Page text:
When I received this book to review, my reaction was, “Terrific. If Gerald O’Collins wrote it, it will be a delight to read.” It is a slim book and I expected to read it in a few hours. Had I paid attention to the subtitle, I might have been less cavalier in my allotment of reading time.
Simply put: I could not read this book. Each time I tried, I found myself praying. While this might be a fine endorsement of O’Collins’s theological and pastoral gifts, it poses something of a challenge for a reviewer. Finally, I surrendered. I would first use the book for prayer and then reread it for the purpose of writing the review.
The author’s intention is to inspire readers to become habitual pray-ers, despite the pressures of their professional and personal obligations. O’Collins is convinced that frequent “pauses for thought” will allow God to clarify our hearts’ desires and deepen our spiritual lives. This book aims to make us share his conviction. The author’s credentials are impressive. He is currently teaching at Australian Catholic University after 33 years at the Gregorian University in Rome. His prolific writings and lectures on spirituality undergird an international reputation that resulted in his being made a Companion of the General Division of the Order of Australia, the highest civil honor granted by the Australian government.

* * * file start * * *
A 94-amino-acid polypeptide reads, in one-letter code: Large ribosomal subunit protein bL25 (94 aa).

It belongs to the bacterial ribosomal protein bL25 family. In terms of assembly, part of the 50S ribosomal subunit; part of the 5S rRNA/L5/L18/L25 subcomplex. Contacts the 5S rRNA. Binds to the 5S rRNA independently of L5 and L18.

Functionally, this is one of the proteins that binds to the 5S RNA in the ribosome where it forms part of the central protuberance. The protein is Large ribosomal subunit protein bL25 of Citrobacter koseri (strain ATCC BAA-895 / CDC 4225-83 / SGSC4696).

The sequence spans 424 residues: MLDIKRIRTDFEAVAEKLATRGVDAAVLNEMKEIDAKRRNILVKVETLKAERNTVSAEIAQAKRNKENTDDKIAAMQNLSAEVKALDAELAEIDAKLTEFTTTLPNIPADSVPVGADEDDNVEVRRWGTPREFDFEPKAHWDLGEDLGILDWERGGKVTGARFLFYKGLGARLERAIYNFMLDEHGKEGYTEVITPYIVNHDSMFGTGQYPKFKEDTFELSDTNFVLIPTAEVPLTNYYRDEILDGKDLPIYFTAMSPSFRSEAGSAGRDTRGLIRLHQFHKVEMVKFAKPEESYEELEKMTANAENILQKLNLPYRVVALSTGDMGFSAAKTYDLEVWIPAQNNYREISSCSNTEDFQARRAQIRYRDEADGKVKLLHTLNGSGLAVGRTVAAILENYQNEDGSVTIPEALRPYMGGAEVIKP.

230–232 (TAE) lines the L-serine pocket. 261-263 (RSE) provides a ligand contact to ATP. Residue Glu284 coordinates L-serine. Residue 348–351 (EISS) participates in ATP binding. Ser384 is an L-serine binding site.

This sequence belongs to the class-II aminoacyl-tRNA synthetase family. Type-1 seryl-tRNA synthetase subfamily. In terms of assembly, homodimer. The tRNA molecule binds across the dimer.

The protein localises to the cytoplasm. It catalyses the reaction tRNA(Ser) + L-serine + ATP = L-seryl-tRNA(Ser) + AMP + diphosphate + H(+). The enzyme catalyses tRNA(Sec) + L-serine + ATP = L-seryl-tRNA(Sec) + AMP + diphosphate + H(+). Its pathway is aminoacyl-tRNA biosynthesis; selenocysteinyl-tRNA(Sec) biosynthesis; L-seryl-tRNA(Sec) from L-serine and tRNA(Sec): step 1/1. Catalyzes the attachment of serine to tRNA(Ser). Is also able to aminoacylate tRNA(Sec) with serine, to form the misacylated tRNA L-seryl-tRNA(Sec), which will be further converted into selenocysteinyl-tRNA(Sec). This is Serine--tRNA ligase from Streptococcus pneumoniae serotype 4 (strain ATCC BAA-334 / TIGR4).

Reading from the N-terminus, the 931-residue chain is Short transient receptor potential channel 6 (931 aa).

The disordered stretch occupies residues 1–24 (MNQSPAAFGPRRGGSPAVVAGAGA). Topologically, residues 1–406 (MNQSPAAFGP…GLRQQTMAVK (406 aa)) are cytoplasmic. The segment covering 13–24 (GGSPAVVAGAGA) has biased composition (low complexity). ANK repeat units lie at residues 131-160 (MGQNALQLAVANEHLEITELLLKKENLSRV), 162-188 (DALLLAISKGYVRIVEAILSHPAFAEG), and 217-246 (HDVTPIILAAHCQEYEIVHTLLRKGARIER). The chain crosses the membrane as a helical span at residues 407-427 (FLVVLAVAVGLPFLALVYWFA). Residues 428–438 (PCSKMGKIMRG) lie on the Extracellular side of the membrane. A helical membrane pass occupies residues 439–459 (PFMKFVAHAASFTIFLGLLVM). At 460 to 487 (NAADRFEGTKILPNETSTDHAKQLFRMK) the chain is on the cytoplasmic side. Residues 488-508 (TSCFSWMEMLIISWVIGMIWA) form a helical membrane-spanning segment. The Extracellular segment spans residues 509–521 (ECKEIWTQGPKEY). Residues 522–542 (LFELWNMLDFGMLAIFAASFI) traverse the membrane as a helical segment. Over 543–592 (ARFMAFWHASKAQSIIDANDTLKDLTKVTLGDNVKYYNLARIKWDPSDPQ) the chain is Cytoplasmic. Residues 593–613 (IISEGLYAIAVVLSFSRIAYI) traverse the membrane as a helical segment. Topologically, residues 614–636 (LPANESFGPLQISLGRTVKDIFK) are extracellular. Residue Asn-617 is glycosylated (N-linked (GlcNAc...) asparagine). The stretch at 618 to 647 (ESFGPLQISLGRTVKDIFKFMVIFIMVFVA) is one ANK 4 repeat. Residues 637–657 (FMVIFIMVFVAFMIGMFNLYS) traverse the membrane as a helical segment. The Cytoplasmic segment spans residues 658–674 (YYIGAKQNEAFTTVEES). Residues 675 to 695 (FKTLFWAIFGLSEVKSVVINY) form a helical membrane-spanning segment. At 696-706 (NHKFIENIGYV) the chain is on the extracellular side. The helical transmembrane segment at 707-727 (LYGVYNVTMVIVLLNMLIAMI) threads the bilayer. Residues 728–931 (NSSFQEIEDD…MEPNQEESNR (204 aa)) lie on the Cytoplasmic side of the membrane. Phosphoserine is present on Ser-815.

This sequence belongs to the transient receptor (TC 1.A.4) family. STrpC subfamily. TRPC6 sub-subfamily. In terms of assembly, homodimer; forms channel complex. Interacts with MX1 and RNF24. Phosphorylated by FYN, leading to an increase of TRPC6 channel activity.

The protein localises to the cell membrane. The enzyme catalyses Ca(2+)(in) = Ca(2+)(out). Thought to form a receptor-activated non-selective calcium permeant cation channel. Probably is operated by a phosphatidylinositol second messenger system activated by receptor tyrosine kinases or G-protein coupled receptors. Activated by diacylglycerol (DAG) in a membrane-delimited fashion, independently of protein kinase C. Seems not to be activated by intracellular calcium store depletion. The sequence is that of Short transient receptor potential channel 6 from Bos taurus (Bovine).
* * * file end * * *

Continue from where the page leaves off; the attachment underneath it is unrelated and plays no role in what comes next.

The book has five parts of unequal length: Prayer, The Coming and Mission of Jesus, The Suffering and Death of Jesus, The Resurrection of Jesus and his Risen Life and Our God. Within each of these parts, there are chapters of varying lengths.
The chapters consist of reflections—each complete in itself while also contributing to the whole. The part on prayer is both beguiling and deceptive. In one chapter, O’Collins speaks of six images of prayer: letting ourselves go into deep silence, prayer as looking, as talking to God and ourselves, as depth experience, as putting our heads into our hearts and as being delivered from false images.